New Cable Rules to Impact Ownership Limits

As cable providers move to cluster their services and consolidate their operations into large geographic centers, industry-watchers wonder whether the trend of amassing sheer size will be allowed to continue.

Specifically, questions have arisen over whether AT&T will be able to complete its $58 billion acquisition of MediaOne without having to shed some of its interest in other cable companies.

The Federal Communications Commission was poised to make changes last Friday, Oct. 8 (as High Yield Report went to press), to the cable attribution rules and ownership limits that have shaped the industry since the 1996 Telecommunications Act opened up the telecom sector to competition. On the agenda for Friday's open meeting was a review of the 1996 Act as well as a review of the implementation of the 1992 Cable Television Consumer Protection and Competition Act.

"It will be very interesting to see what the FCC does on Friday," David Staples, senior director at Fitch IBCA said last week. "AT&T has a vested interest in these regulations, but so do investors and consumers."

Because the new rules had not yet been announced at press time, it was difficult for industry-watchers to speculate how any changes might affect bondholders.

"In a sense, cable valuations are very high," Staples said. "To the extent that people are forced to divest of their assets if caps go up, that could be very positive for bond investors because it'll prevent consolidation from going beyond where it is. But, if caps are loosened, it could be a negative."

One investor, Margaret Patel of Pioneer Investment Management, said it was "unlikely" the FCC would move to further cap growth. "All other rulings that they've made have been very positive for companies' growth potential in acquiring both other subscribers and systems," she said.

According to FCC officials, the new rules will address how many subscribers a single cable company can hold and how ownership is attributed. The agency hopes to strike a balance between "protecting programming choices for consumers while allowing companies to compete and provide services efficiently in the marketplace," said one official.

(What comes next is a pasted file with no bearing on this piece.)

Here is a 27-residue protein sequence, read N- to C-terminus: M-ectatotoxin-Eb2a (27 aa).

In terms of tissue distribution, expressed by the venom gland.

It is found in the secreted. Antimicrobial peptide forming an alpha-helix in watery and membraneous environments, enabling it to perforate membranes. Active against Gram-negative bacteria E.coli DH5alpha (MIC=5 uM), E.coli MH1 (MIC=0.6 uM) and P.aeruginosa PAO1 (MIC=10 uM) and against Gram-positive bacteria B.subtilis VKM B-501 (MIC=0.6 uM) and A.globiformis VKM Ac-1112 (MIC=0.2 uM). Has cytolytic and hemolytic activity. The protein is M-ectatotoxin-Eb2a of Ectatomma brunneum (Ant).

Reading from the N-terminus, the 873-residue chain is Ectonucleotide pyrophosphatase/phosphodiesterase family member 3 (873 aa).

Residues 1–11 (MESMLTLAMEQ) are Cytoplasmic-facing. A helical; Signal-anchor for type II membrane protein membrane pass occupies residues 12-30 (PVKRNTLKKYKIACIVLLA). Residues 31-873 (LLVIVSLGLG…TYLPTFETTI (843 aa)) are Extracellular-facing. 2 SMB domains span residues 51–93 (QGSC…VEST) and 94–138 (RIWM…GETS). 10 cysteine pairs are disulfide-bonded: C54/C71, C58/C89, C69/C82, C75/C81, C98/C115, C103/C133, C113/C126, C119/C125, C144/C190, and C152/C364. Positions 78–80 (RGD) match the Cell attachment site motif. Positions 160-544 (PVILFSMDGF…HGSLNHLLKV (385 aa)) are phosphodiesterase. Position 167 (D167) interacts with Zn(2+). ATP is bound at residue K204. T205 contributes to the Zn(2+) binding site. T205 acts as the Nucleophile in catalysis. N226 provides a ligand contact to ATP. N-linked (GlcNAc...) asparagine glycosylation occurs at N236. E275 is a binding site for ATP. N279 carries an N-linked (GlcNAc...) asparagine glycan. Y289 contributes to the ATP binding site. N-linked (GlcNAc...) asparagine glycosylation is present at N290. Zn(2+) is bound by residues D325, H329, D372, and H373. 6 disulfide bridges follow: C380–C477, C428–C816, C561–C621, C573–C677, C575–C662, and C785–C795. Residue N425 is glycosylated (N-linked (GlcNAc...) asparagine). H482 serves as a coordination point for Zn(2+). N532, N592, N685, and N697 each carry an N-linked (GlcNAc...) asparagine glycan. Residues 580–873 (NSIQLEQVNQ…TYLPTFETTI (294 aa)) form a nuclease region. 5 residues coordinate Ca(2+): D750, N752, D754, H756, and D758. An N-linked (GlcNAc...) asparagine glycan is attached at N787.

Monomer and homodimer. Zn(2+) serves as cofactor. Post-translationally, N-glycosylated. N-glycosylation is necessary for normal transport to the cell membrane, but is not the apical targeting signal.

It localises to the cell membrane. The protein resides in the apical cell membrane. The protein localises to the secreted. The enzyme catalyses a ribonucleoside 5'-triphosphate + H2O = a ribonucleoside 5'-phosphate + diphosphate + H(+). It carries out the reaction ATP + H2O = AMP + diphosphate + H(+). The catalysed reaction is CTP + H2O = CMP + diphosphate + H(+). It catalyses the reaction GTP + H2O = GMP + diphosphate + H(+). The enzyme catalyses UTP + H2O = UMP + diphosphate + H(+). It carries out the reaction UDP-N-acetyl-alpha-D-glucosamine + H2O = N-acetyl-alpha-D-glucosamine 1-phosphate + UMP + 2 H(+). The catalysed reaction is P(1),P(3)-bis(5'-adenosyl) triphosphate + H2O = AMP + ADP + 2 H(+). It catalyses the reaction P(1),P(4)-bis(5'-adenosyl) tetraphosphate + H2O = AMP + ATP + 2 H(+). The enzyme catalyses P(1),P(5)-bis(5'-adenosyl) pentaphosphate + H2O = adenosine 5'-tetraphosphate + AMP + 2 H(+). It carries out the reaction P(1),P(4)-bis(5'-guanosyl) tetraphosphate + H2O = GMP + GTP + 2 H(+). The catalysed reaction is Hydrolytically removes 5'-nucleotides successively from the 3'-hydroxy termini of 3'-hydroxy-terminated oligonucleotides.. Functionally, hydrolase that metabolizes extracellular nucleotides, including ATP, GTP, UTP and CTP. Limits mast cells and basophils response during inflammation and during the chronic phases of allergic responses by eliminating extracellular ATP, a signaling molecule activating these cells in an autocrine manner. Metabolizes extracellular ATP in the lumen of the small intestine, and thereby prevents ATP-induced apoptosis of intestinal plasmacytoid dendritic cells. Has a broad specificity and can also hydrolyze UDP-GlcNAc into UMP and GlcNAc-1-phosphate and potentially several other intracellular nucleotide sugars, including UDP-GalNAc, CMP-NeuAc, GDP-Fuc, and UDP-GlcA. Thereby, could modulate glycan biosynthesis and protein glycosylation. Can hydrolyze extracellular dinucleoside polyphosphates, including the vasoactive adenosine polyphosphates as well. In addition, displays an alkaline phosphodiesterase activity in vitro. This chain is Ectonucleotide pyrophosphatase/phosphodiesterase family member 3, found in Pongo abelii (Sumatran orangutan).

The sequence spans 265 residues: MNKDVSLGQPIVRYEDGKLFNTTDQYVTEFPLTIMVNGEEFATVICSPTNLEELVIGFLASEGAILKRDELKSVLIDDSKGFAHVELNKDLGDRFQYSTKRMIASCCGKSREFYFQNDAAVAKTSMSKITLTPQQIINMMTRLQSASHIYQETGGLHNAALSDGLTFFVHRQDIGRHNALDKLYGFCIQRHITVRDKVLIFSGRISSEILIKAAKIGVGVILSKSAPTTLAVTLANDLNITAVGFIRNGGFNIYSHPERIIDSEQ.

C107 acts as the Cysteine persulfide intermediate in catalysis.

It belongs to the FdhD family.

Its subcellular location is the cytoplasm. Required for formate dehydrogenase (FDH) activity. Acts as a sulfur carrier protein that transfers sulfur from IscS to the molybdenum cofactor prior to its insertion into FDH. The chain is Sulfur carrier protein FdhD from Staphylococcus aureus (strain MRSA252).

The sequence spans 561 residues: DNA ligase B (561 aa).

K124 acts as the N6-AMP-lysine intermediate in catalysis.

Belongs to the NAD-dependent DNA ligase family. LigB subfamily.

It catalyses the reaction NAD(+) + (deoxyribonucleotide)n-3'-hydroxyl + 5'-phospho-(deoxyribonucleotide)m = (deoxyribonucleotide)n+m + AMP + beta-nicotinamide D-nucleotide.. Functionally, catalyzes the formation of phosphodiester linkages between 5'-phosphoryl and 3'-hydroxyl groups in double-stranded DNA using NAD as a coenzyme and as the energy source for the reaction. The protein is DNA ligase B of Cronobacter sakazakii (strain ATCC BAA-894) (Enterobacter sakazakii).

Currently, ownership is capped at 30% of homes passed. FCC officials said no cable company is over the limit, not counting pending acquisitions. Officials would not comment on how the new rules would affect cable companies' abilities to tap into new markets or what percentage of the cable subscriber base they might be able to maintain.

They did suggest, however, that the definition of horizontal ownership (the number of homes a single cable company is allowed access to) might be changed to reflect how the industry has changed since the passage of the 1992 and 1996 laws.

The rules are expected to address whether the 30% cap is too small for a telecom player with nationwide operations and whether the "homes passed" standard should be abandoned in favor of a "subscriber" standard.

The new rules are also expected to clarify the attribution rules which one analyst labeled "confusing, unclear and complicated." Two weeks ago, in anticipation of the FCC ruling, Cablevision Systems Corp. announced a plan to sell off the cable services it currently provides to approximately 714,000 subscribers outside the New York metropolitan region. Aryeh Bourkoff, media, telecom and cable analyst at CIBC World Markets suggested Cablevision's motivation emanates from its 33% shareholder, AT&T, in its attempt to assuage the FCC. Bourkoff suggested Cablevision might sell off more than 50% of these assets for cash proceeds to be used to pay down existing debt.

The review has been on the FCC's agenda since April of last year, just one month before AT&T and MediaOne announced their merger plans. One FCC official said that she considered it best to announce new rulings at the outset of the merger rather than "wrangle it to come into compliance" after the fact.